Total Participation Techniques: Making Every Student an Active Learner
I then ask the outside circle to take two steps to the left until they are in front of a new person. They now talk about the same prompt to a new person. As kids are moving around their circles, I move around the lines, listening to their conversations to see who has a developed sense of character and who needs more work on character development. This strategy works best with more open-ended, opinions, judgements, or prompts that need one to justify his or her rationale.
If you ask a literal or fact-based question, your line up technique will not be as successful or as powerful. This works with all subjects and it helps me if I spend time thinking about what the big ideas of the unit are and then create prompts to use throughout the lessons. This helps students learn to converse back and forth and develop more detailed answers to satisfy their partners who are listening to them.
This is a great technique to use to develop listening, summarizing and critical thinking skills. Students are given a template with nine boxes and those boxes have questions the teacher prepares inside them. Students move around to their classmates and they listen to each other and get information from their peer "experts". Students have to summarize what the peer expert stated and then summarize their answer into the corresponding box. The owner of the template is the one who must write the answer in the box.
This is crucial because it helps them engage with what their peer said and it helps the student develop the processing skills through listening to each other. If you let others write on the template, then it becomes very passive. The students can only use a peer one time for a question so they will be talking to nine different students. The teacher's job is to walk around and see the quick assessment of what the students have learned well. The question boxes that remain blank let me know what is still difficult for my students. After students have finished, share out as a class what they learned.
Higher order questions allow students to synthesize, analyze, and evaluate the components of the concepts. This simple activity encourages kids to talk to others they usually do not talk to.
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It helps build community in the classroom so I really like to use it at the beginning of the year while I am building my community culture. I prepare up to four prompts or questions and then I have the students prepare their answers first. I then have them find someone they have not spoken to that day to share the answers to the prompt or question. I play music while they are sharing and then when the music stops, they thank their partner and go find someone else they have not talked with to be their second person.
We repeat this through the four questions. In our first science investigation, we used this technique and the students answered the following questions: Explain why mass and release position changes how a pendulum swings. Second, why did the swinger decrease the number of times it could swing in 15 seconds if the length of the swinger changed? Third, what generalizations can be made about pendulums and their length, mass, and release position and fourth, what other pendulums can you think of in your world and what are they most affected by: the mass, length, or release position?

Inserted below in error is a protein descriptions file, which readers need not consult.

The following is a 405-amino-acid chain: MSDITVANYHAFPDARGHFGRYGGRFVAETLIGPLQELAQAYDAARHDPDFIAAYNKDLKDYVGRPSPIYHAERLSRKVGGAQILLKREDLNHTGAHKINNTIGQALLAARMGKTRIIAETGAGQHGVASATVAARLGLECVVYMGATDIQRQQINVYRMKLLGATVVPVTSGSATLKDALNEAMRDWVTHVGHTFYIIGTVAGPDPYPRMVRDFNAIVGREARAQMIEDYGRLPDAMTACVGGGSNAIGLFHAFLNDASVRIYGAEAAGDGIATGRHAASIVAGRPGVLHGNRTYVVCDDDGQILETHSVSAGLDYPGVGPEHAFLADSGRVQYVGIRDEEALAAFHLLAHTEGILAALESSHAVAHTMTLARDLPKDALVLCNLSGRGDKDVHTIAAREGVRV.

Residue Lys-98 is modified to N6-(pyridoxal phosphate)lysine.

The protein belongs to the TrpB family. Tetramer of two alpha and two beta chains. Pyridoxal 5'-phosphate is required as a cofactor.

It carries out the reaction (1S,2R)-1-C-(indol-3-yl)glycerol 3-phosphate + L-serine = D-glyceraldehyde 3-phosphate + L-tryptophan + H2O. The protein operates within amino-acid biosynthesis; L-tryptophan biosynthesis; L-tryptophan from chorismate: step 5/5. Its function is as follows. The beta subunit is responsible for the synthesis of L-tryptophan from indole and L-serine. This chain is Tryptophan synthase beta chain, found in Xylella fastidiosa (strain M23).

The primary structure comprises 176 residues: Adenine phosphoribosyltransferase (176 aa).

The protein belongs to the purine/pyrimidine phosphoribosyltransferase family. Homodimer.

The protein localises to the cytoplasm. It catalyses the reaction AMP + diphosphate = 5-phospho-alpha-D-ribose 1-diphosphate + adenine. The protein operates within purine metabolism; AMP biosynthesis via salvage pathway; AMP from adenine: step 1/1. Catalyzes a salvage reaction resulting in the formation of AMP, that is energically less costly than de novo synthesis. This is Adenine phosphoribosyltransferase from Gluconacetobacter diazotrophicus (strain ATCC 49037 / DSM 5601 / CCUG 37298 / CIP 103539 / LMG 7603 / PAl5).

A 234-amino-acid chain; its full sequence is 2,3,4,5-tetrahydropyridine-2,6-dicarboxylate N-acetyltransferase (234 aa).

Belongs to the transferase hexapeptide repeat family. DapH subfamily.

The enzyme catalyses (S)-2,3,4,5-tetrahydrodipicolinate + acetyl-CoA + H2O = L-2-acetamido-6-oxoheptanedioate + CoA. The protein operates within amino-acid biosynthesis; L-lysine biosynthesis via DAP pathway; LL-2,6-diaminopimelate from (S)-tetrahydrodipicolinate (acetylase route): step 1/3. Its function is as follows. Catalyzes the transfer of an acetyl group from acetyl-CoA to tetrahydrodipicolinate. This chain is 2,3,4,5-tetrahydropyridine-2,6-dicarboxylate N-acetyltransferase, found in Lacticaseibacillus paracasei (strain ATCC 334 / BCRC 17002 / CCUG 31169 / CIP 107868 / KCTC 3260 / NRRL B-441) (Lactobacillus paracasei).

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This technique helps students understand characteristics of concepts that are varied. Some examples include geometric shapes, prime and composite numbers, factors, multiples, short and long vowels. This provides students with opportunities to see how we can sort different ways and still be correct.
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I have pulled books and asked students to sort them according to their genres. The students must have a reason for placing the books in specific categories. When categorizing, have the students generate the titles for each category as they make their groups. When sorting, the teacher determines the names and traits for the groups and the students sort within those piles.
This technique helps students understand features of the concepts that are being presented and it helps them pay attention to specific traits needed for understanding the overarching concepts. This also helps them develop their ability to justify their reasoning for the way they have categorized or sorted.
Students make appointments with other students to give them another variety of partners to talk or work with during lessons. I let them choose the first five people and then I fill in their choices for the rest of the appointments. Each person can only be on an appointment card one time.